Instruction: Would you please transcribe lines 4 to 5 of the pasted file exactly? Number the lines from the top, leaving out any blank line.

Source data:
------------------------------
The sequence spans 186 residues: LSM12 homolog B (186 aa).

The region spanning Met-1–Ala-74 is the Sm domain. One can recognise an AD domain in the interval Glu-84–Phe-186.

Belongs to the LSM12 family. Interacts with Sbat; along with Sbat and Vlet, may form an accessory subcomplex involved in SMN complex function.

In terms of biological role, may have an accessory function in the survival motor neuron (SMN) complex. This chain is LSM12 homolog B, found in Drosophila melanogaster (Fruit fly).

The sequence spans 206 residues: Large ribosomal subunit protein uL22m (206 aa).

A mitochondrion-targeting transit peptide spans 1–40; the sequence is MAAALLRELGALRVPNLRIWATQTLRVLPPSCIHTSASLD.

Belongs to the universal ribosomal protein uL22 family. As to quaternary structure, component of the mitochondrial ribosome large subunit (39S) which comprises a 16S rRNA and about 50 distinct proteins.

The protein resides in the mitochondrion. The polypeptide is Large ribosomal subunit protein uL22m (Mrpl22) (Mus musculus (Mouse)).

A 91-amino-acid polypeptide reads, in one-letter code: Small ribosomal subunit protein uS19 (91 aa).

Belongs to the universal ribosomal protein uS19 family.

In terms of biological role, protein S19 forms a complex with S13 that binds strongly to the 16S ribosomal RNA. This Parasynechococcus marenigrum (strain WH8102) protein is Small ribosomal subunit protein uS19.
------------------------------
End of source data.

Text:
In terms of biological role, may have an accessory function in the survival motor neuron (SMN) complex. This chain is LSM12 homolog B, found in Drosophila melanogaster (Fruit fly).

The sequence spans 206 residues: Large ribosomal subunit protein uL22m (206 aa).